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Unformatted text preview: Complex Analysis Spring 2001 Homework I Solution 1. Conway, Chapter 1, section 3, problem 3. Describe the set of points satisfying the equation  z a    z + a  = 2 c , where c > and a R. To begin, we see from the triangle inequality that 2  a  =   2 a  =  ( z a ) ( z + a )   z a    z + a  = 2 c and so the set is empty in case  a  < c. The case where  a  = c corresponds to equality in the triangle inequality, so z a and z + a are nonnegative multiples of each other. This occurs when z  a  or z  a  . However, only one of these rays satisfies the original equation, since the distance from z to a must be greater than the distance from z to a. From this we see that the ray starting at a directed away from a is the solution set. We may now assume  a  > c. Rewriting the equation as  z a  = 2 c +  z + a  , squaring both sides, and collecting terms gives the equation 4 ax = 4 c 2 + 4 c  z + a  . Solve for  z + a  and square again to get ( x + a ) 2 + y 2 = c 2 + 2 ax + a 2 c 2 x 2 . After gathering terms, this becomes x 2 c 2 a 2 c 2 y 2 = c 2 which is the equation of a hyperbola. Only one of the two branches satisfies the original equation though, since again z must be farther from a than from a. Thus the branch with focus at a is the solution set. If a is permitted to be complex, then the set of points is again a ray or a branch of a hyperbola. This may be seen by rotating a and z counterclockwise by arg ( a ). The absolute value is invariant under rotation, so the form of the equation remains the same for the new variable. In the new variable, a lies on the real axis, so the previous analysis applies. Rotatation transforms a ray to a ray, and the branch of a hyperbola to a branch of a hyperbola. 2. The equation az + b z + c = 0 can have solution set consisting of a single point, or a line in the complex plane. (a) Find necessary and sufficient conditions on the complex constants a, b , and c so that the solution set is a line. First, if either a = 0 or b = 0, the system has either a unique solution (when one of the two is equal to zero but not the other), no solutions (when a = b = 0 and c 6 = 0), or all z C in the case that all coefficients are zero. Thus we suppose that neither a nor b is 0. If we separate the real and imaginary parts of the equation, writing a = a 1 + ia 2 , b + b 1 + ib 2 ,and c = c 1 + ic 2 then we obtain two real equations ( a 1 + b 1 ) x + ( b 2 a 2 ) y = c 1 ( a 2 + b 2 ) x + ( a 1 b 1 ) y = c 2 ....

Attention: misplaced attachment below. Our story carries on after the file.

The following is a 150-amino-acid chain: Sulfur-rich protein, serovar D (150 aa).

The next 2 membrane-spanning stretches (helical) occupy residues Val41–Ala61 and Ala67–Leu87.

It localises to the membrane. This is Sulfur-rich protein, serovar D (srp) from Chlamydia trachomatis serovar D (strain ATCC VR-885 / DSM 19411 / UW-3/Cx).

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This note was uploaded on 10/22/2009 for the course MATH 552 taught by Professor Snider during the Spring '01 term at USC.
 Spring '01
 SNIDER

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